So does 6-OXO work? Seemingly yes, at least it boosts free testosterone and DHT.

Is it really natural? Well, that depends on what you make of the word. Yes it’s natural in a way that you can buy it without a prescription in many countries, but no, it’s not naturally occurring in nature like herbs and such

…And it’s also in the WADA doping list, so I guess we can drop the word “natural”, when describing 6-OXO.

Do I use it myself? No. If I would not do things naturally like I do now, I would use real exogenous hormones instead of designer prohormones.

6-OXO and Testosterone: Closer Look at the Controversial Aromatase Inhibitor was last modified: March 27th, 2017 by Ali Kuoppala

Ali Kuoppala

Ali Kuoppala is the founder of Anabolic Men, and an Independent Researcher that has been credited with organizing the findings that have helped thousands of men reach hormonal balance.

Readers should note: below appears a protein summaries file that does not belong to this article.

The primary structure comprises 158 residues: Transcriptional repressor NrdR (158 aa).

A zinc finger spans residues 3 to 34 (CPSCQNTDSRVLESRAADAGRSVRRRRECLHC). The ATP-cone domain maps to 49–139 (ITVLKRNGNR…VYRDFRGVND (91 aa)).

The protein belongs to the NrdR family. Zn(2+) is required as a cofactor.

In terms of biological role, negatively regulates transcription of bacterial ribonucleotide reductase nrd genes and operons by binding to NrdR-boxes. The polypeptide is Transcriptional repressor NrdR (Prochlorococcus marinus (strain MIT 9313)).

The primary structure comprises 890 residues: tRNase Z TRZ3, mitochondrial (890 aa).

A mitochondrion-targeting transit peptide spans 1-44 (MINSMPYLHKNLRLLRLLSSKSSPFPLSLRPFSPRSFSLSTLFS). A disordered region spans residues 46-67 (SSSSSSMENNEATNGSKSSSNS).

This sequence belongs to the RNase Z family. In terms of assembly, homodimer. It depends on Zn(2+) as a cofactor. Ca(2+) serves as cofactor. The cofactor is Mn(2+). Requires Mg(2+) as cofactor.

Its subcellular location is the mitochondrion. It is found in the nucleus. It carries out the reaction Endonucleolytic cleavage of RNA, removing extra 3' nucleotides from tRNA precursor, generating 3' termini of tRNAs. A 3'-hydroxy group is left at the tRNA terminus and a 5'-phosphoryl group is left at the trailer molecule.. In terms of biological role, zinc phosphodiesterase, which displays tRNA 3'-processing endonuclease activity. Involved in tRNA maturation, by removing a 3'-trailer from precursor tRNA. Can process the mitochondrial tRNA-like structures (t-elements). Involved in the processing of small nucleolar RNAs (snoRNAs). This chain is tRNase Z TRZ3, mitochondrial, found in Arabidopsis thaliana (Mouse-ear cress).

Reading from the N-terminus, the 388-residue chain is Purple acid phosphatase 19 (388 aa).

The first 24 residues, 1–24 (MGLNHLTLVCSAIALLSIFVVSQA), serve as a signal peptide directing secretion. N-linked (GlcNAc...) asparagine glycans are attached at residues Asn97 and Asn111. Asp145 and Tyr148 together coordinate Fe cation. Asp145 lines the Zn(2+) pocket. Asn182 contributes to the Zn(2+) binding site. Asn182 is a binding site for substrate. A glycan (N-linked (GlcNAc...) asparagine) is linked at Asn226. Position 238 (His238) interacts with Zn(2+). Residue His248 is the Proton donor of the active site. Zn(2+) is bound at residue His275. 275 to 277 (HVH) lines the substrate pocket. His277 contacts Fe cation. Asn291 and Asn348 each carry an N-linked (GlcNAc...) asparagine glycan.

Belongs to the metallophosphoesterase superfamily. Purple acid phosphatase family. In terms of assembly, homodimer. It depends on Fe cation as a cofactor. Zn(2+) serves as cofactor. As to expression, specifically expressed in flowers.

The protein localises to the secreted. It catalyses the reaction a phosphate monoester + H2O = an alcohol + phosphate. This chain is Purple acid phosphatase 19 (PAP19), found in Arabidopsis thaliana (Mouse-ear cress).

2 Comments

  1. Adam on 04/06/2015 at 19:07

    6OXO is a joke. I ran a compound with 6OXO in it about six years ago and it SHUT DOWN my sex drive, hard. No thank you.

    • ddearborn on 20/04/2016 at 17:52

      Hmmm

      Old article, old post but still worth a comment. I spent 12 months recovering from a massive shoulder/arm injury sustained while skiing. after 3 months of daily intense and painful physical therapy I hit a wall. I couldn’t seem to break through. In short I had plateaued. I cycled 6-OXO 8 on 1 off and not only had a full recovery but actually increased my strength and range of motion to boot. I had no side effects. I believe that 6-OXO was forced off the market because it was far to effective. To this day April 2016 4-Etioallocholen-3,6,17-Trione has never been banned by the FDA. The reason is simple; they had no grounds to do so. And if they pressed the issue would have lost in court. Patrick gave up because he ran the numbers and it simply wasn’t cost effective to fight the FDA. Just my 2 cents.